Less than an hour after being named interim president of Michigan State University, John Engler found himself repeatedly interrupted and shouted down Wednesday as he tried to assure the media he would work to repair the university’s culture.
Engler wasn’t there when the MSU board of trustees unanimously approved the appointment, but joined trustees for a news conference after the meeting.
The former Michigan governor promised that “change is coming” and that he would “move forward as if my own daughter were on this campus.”
Then the shouting began.
Dan Martel, president of the MSU College Democrats, interrupted a reporter’s question, shouting that he was tired of being ignored by the university. He asked Engler if he would heed a list of student demands, beginning with hosting a public town hall within a week.
“No to the first,” Engler said, drawing shouts from students in the crowd.
“Shame!” shouted Can Gokcek, a 23-year-old who graduated from MSU in 2016.
Engler started ignoring the shouted questions. He turned back to reporters and was asked how he could lead in the face of so much opposition.
“I think what brings people together are solutions,” Engler said. “You’ve got people who are survivors who have been lied to for 20 years. Do you think they trust anybody?”
Engler, a Republican, will take the helm Monday as trustees conduct a nationwide search for someone to permanently replace Lou Anna Simon, who resigned last week amid widespread criticism of how the university handled reports of abuse by MSU and USA Gymnastics doctor Larry Nassar, who has pleaded guilty to 10 counts of criminal sexual conduct, though more than 250 women and girls have said he assaulted them.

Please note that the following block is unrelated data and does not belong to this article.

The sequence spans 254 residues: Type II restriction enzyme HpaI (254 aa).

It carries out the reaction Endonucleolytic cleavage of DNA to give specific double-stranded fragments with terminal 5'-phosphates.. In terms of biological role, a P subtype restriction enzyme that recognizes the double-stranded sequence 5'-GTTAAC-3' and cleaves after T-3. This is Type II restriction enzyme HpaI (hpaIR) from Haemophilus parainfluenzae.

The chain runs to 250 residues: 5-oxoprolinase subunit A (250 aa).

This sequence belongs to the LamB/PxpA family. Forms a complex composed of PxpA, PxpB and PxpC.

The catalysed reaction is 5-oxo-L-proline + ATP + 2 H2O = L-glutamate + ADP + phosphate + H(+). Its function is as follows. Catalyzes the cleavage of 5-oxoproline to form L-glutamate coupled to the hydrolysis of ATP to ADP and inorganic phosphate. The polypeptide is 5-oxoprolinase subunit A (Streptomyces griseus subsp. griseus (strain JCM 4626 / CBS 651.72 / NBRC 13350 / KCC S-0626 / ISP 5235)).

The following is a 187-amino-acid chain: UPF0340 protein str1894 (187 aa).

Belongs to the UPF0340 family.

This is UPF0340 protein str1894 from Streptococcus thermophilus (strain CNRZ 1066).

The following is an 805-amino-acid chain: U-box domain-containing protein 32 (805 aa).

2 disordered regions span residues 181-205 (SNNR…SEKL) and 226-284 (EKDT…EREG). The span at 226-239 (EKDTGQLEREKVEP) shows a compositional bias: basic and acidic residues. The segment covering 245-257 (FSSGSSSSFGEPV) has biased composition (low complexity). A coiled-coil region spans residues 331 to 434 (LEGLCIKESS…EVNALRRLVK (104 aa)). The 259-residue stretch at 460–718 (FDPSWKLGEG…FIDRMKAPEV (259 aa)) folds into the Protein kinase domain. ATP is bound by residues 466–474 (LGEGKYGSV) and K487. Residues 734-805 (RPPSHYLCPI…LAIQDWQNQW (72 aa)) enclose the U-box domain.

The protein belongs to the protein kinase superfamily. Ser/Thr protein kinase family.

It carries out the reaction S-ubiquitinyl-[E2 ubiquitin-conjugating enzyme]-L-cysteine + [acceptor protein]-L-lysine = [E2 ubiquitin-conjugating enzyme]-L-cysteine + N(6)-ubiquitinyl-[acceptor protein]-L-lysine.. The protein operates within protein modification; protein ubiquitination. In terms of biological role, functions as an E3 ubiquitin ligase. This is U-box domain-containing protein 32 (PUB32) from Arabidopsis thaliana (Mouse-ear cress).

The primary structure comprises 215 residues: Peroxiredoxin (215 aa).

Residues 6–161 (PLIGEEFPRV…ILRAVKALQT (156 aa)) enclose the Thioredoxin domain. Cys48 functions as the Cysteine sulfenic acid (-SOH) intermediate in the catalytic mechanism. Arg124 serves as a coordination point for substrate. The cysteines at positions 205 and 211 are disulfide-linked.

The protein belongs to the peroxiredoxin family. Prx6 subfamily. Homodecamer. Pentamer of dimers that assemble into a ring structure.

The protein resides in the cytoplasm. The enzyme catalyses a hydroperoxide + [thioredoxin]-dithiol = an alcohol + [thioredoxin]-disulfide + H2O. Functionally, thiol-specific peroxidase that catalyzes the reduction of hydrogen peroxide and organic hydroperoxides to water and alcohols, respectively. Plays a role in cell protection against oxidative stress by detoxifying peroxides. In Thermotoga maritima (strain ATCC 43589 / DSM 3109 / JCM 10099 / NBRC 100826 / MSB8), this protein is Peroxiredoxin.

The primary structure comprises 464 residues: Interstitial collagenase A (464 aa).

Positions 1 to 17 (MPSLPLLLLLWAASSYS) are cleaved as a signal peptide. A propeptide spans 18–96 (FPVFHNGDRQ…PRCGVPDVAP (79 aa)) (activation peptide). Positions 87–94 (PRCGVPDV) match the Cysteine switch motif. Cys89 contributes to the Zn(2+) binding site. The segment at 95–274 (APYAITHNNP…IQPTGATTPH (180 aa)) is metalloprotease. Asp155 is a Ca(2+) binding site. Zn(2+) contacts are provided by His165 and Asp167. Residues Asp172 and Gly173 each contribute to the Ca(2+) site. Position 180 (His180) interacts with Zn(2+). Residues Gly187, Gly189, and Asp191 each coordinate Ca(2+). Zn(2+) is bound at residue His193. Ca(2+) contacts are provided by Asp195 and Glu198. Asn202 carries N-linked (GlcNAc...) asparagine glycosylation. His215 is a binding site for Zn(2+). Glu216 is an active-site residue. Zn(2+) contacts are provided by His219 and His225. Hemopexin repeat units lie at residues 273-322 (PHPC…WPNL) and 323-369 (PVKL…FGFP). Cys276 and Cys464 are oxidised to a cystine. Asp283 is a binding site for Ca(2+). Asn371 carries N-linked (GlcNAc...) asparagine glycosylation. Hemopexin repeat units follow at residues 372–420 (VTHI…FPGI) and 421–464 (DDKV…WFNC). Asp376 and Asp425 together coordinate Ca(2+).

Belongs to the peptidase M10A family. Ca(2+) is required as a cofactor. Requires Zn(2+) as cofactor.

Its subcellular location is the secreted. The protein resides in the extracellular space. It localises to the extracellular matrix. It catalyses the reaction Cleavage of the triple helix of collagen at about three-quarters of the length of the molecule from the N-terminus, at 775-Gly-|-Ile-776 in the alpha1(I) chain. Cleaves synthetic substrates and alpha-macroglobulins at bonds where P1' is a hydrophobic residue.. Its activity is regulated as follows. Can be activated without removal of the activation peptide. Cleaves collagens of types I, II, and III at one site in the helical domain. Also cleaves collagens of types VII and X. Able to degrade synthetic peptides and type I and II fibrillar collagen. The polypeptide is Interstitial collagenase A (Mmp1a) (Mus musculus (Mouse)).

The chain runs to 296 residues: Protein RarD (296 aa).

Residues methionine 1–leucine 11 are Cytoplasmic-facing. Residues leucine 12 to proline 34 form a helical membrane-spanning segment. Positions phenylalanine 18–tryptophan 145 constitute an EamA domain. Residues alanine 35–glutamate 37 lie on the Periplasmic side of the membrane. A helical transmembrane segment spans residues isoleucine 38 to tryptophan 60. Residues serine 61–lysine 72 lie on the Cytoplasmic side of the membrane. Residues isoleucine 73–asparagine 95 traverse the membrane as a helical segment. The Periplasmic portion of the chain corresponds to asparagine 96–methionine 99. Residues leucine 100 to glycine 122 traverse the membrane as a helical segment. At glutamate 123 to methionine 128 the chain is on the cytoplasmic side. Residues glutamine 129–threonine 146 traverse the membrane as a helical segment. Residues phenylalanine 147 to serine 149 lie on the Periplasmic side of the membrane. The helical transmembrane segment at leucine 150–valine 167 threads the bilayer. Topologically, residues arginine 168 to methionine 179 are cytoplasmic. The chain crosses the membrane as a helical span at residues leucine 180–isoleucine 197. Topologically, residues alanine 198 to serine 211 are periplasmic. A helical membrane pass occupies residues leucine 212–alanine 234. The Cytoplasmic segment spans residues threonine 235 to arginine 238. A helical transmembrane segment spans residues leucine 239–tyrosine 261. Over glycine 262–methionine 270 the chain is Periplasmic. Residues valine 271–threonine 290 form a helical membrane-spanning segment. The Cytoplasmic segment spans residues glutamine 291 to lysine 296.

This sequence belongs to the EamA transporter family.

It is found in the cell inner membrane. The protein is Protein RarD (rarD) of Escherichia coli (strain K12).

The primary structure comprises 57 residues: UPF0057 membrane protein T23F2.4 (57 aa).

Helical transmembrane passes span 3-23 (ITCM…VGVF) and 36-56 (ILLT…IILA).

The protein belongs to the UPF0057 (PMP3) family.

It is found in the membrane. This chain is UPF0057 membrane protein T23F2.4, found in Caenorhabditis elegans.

Engler’s predecessor in the governor’s office, Democrat James Blanchard, will serve as a senior adviser in the new MSU administration.
Engler offered few specifics on his plans for the university, but said he would “immediately” meet with attorneys defending the university against federal lawsuits filed by Nassar’s victims and would cooperate fully with all of the pending state and federal investigations into MSU’s handling of sex assault cases.
“The changes that need to be made are the changes we’re going to be making,” he said.
The tense news conference followed a tense board meeting that was repeatedly interrupted by student protesters.
Immediately after the vote, 22-year-old MSU senior Connor Berdy climbed atop the board’s table to speak out.
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SOURCE: USA Today; Lansing State Journal, RJ Wolcott and Justin A. Hinkley